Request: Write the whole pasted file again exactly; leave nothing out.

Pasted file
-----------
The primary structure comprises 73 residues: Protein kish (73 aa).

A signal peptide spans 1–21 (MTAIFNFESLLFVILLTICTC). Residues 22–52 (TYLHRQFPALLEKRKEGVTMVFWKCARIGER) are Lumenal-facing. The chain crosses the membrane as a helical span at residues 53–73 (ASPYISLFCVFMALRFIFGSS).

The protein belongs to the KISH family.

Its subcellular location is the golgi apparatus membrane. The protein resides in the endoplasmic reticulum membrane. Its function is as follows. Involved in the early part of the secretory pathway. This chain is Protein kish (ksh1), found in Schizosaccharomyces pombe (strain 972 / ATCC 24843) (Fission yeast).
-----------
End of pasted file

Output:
The primary structure comprises 73 residues: Protein kish (73 aa).

A signal peptide spans 1–21 (MTAIFNFESLLFVILLTICTC). Residues 22–52 (TYLHRQFPALLEKRKEGVTMVFWKCARIGER) are Lumenal-facing. The chain crosses the membrane as a helical span at residues 53–73 (ASPYISLFCVFMALRFIFGSS).

The protein belongs to the KISH family.

Its subcellular location is the golgi apparatus membrane. The protein resides in the endoplasmic reticulum membrane. Its function is as follows. Involved in the early part of the secretory pathway. This chain is Protein kish (ksh1), found in Schizosaccharomyces pombe (strain 972 / ATCC 24843) (Fission yeast).